And excuse me, did you really say this: “Everyone knows how many games they have going into the season (and some realize the possibility of a conference championship game), and Oregon did all they could.” Really? Seriously? So what did TCU do? What have nearly a dozen teams done since the BCS began that got snubbed? They did all they could! They won all their games! And what did they have to show for it? No championship game. Great system. Reward one team for doing all they can and snub the other for doing exactly the same thing.

You think votes are based on a team’s performance? Why then was Alabama still ranked ahead of South Carolina last year in spite of losing to them and having an identical record? The same has been true countless times over the years and has been documented on this very blog. Voters ranked teams higher than those who beat them all the time, even if they have identical records. Tell me what that game meant exactly? Did it influence the voters?

Voters vote based on how good they think a team is, period. Look at the fact that there are rankings before a game has even been played. What is that vote based on?

You’re right, TCU and Boise State’s seasons have not meant nothing. They have served as great ways to build up those programs. But think of how ridiculous this sounds. In 2008 we had only one undefeated team. At the end of the season, this undefeated team was not the national champion. It was still a very successful year.

We celebrate inequality in college football! Yeah, they got totally screwed by the powers that be, but still a good season. The very fact that these seasons are considered a success is a mockery to all of sports. Imagine an undefeated college basketball team not going to the March Madness tournament. Would they call their season a success still? Yet we celebrate these situations in football. How backwards is that.

Let’s look at facts, then shall we? The BCS schools, in 1998, scheduled FCS teams in 9% of their non-conference games. In 2009, that number had jumped to 21% of all their non-conference games. 1-5 non-conference games for BCS schools is against an FCS foe. Tell me what you think about cupcake schedules before the BCS, but the facts are plain as day. The BCS has spawned the ultimate cupcake schedules. Teams need easy wins to make the championship game. If winning your conference is all you are concerned with, then you don’t worry about lame FCS teams and easy wins anymore. You focus on your conference. This would open up more big matchups in the non conference which would be great for the sport.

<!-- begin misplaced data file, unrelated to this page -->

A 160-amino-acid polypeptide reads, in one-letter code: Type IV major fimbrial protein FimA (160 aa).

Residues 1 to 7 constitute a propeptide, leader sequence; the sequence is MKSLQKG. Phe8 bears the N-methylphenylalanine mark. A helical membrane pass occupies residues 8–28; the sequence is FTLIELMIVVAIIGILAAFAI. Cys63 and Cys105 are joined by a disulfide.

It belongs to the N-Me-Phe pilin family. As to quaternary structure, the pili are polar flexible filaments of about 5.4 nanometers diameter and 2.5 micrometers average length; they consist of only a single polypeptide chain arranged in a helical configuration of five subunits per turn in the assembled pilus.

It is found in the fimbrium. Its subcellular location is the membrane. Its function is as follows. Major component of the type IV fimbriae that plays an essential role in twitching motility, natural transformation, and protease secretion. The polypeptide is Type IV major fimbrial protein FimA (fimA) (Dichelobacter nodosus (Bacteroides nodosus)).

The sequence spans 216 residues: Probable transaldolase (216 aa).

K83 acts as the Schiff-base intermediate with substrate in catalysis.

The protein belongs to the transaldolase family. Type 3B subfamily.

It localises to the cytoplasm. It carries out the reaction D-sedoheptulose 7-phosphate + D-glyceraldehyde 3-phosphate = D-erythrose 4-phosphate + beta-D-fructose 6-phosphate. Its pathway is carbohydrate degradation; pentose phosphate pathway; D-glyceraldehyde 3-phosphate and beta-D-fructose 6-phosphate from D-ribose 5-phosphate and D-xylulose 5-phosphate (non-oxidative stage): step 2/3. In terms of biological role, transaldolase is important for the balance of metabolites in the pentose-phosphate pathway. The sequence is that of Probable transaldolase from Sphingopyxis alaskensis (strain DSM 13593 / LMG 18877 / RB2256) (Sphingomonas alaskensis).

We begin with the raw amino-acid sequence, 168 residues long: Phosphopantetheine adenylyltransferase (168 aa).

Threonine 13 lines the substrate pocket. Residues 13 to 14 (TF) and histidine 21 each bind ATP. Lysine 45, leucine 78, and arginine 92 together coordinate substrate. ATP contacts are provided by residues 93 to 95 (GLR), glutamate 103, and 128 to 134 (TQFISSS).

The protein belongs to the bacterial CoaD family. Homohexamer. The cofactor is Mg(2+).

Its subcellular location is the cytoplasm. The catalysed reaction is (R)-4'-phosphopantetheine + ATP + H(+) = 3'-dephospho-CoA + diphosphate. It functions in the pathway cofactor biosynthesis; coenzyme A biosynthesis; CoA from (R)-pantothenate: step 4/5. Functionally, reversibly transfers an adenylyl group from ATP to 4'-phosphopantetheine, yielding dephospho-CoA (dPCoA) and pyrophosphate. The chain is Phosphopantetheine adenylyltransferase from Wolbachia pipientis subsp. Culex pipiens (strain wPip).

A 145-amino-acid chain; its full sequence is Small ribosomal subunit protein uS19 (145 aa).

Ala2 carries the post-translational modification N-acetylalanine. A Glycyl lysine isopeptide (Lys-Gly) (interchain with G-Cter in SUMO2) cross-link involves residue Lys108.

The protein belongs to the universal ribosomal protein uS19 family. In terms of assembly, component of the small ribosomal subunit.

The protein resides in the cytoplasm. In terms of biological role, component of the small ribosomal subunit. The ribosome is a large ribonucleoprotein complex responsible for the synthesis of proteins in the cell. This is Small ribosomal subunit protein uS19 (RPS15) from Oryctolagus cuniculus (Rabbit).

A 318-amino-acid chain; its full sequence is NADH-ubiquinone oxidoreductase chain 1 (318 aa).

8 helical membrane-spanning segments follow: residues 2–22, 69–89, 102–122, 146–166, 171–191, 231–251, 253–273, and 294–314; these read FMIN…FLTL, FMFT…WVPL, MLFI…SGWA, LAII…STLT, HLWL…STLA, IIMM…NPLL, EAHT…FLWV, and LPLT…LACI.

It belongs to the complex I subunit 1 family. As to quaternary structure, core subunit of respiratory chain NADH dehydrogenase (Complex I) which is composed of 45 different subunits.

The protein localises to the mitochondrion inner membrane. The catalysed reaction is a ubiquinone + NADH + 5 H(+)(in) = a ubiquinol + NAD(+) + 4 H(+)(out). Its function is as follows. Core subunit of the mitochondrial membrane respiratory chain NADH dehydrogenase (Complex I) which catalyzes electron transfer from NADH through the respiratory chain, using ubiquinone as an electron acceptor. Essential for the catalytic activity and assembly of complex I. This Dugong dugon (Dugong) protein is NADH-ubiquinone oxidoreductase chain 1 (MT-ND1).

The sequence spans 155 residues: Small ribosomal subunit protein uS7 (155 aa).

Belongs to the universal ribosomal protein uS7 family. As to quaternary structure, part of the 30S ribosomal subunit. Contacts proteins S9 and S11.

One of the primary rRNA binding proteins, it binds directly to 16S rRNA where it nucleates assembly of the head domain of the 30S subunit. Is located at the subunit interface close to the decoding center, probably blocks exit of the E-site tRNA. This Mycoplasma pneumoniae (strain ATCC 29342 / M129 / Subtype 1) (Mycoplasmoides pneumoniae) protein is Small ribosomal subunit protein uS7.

You think they wouldn’t be must wins? There are only 5 at large bids in the playoff. How you perform in your non-conference games will influence who gets those as well as your seeding dramatically. They still matter. Teams would just be more willing to schedule good matchups instead of FCS teams as often as possible.

And why do you think Duke schedules such cupcakes in basketball? Because the season is endlessly long and still has a huge tournament at the end! I think the basketball season should be shorter since there is such a big tourny at the end anyway. That’s just me. I would rather see a few exhibition tournaments, a month of some non-conference games, then conference play with no conference tournament. Go straight to the big dance. Just me though.

You clearly know nothing of the process on selection sunday. I suggest you read up on it and try to understand. If you compare the selection sunday process to the process of the coaches poll then you have no idea what you are talking about. Half the coaches don’t even do their own poll. The committee on selection sunday is no doubt biased and I hate that, but they look at many factors and study out all the teams in depth. No such thing happens in college football polling, not even close. The committee and selection process could be better in my mind, and football would do it right if we had it, but that’s the best way to do it.

Um, no, people are not “coming around” when it comes to the BCS. It is not growing in popularity. No other sport would even consider such a ludicrous and unfair system. The BCS is less fair, less profitable and less exciting than a postseason tournament. The only time it might be fair would be to decide the world series, as after 160 games it is pretty evident who the top teams are. Since no other sport even has barely half that number of games, we’ll stick with real playoffs.